In 1951, the DoD established the office of Armed Forces Entertainment to meet the needs of our troops serving in remote and hardship deployment areas of operation. The office falls under
command structure of the United States
Air Force, but is tasked with providing all service branches a total of over 1,200 engagements per year around the world, reaching over half a million troops. The government organization is not to be confused with the civilian non-profit group United Service Organization (USO) which is famous for bringing some of the most famous celebrities to large bases. Rather, Armed Forces Entertainment is focused with hardship, remote and front line combat areas of operation. It's tour celebrities go through stringent vetting while receiving a minimal government honorarium/per-diem.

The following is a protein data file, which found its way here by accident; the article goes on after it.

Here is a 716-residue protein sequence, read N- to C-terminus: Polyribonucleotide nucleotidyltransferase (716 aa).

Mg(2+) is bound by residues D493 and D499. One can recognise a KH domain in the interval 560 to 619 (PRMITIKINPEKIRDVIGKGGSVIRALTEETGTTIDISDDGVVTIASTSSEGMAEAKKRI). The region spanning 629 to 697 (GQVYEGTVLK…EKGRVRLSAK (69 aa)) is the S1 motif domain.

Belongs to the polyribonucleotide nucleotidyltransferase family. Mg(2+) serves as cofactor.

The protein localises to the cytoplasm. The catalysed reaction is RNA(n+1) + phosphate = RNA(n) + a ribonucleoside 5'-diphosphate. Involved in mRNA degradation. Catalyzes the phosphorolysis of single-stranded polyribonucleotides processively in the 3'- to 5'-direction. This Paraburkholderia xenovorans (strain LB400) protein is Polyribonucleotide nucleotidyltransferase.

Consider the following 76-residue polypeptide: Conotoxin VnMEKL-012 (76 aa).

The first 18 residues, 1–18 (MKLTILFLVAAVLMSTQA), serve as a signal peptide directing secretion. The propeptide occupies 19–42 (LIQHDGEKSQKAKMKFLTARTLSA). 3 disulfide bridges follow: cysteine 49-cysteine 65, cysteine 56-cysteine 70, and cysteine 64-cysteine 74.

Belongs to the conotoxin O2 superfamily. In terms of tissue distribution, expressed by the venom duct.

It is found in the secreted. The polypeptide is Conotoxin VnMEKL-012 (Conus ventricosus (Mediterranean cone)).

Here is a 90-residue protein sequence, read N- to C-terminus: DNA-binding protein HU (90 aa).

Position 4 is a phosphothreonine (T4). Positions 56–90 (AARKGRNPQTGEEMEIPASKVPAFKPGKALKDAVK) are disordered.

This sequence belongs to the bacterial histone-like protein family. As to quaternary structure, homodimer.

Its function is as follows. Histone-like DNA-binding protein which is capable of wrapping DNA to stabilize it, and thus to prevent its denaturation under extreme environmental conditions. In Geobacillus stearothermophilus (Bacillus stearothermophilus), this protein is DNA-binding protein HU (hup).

So how does the DoD pick who gets to go on tours? In the case of one of their supporting
Instead, Powers and his board of directors and senior advisors (all volunteers) look for Americans wh
an help make a difference in the daily lives of our Service Members. The
y focus on individuals who can withstand the organizations operational tempo of 16-20 hour days, are willing to pull 40+ hour 'straights' so they can e
ngage night shift workers who otherwise never see the light of day - or sponsored 'entertainment', all the while sharing their own personal stories of duty, dedication and sacrifice. "You put an Olympic Gold Medalist in the room with a service member and listen in on their conversatio
n and you can't tell who the Olympian is and who the Troop is, their stories are so similar: time away from home, dedication, work ethic, sacrifice, team
work, perseverance... it's just amazing to listen to the similarities" Powers adds.